London – The Qatari opposition held a conference in the British capital on Thursday to discuss the future of the country in the wake of the ongoing political crisis and the continuous support to terrorist organizations by the Qatari regime.
International experts, politicians and journalists, who participated in the conference, said that combating terrorism and maintaining the stability of the Gulf was a priority for the international community, stressing that Qatar should define its loyalties, and choose between returning to the Gulf and joining international efforts to combat terrorism or aligning with Iran and facing international isolation.
In his opening remarks, Qatari opposition spokesman in London, Khaled Al-Hail, said that the authorities in Qatar paid bribes and launched a media campaign in an attempt to stop the first conference of the Qatari opposition, which he considered a “turning point in the future” of the Arab peninsula.
He added that Qatari authorities have deprived many citizens of their nationality, and arrested many others, noting: “Change sought by the people of Qatar will not be filled with roses”.
Al-Hail stressed that the conference aimed to uncover the reality of the political situation in Qatar, and provide space for freedom of expression, in the wake of the “policy of silencing the mouths exercised by the Qatari system”.
On the relationship between Qatar and Iran, the Qatari opposition official said: “Iran’s danger to Qatar is greater than Qatar’s fears from the GCC.”
The conference program included five main themes: Doha’s role in spreading political Islam and supporting terrorism; the relationship between Qatar and Iran as a major source of regional instability; Qatar’s aspirations for global influence against democracy and human rights; Free media or the trumpet of terrorism; and, finally, economics, geopolitics and international energy security.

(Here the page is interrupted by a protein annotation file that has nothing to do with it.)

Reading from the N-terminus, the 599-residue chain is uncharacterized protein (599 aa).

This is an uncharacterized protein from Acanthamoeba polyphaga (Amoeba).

In remarks to Asharq al-Awsat newspaper, Dov Zakheim, former Undersecretary of Defense in the George W. Bush Administration, said: “The United States is capable of moving its military base from Qatar to one of the neighboring Gulf states or to Jordan if Doha maintains its current policy.”
“If the Qataris believe that the Iranians will eventually save them, they are making a big mistake,” he added.
“Doha wants to maintain good relations with its neighbors and Western allies, but at the same time it supports Al-Nusra, Hamas, and the Muslim Brotherhood, which threaten the stability of the region and the United States,” Zakheim also said.
Bill Richardson, the ex-US energy secretary and ambassador to the UN in 1997-1998, said that the boycott imposed by Gulf states on Qatar was a “constructive pressure”.
Alan Mendoza, the head of the Henry Jackson Society think tank, questioned if the ruling emir’s actions were leading Qatar to “a tipping point”.
“How is it possible that Qatar is supporting Al-Nusra and other extremists? Qatar uses its economic power to silence it critics but we live in a world, which isn’t so easily constrained by what governments want us to do. Brave Qataris are speaking up,” he stated.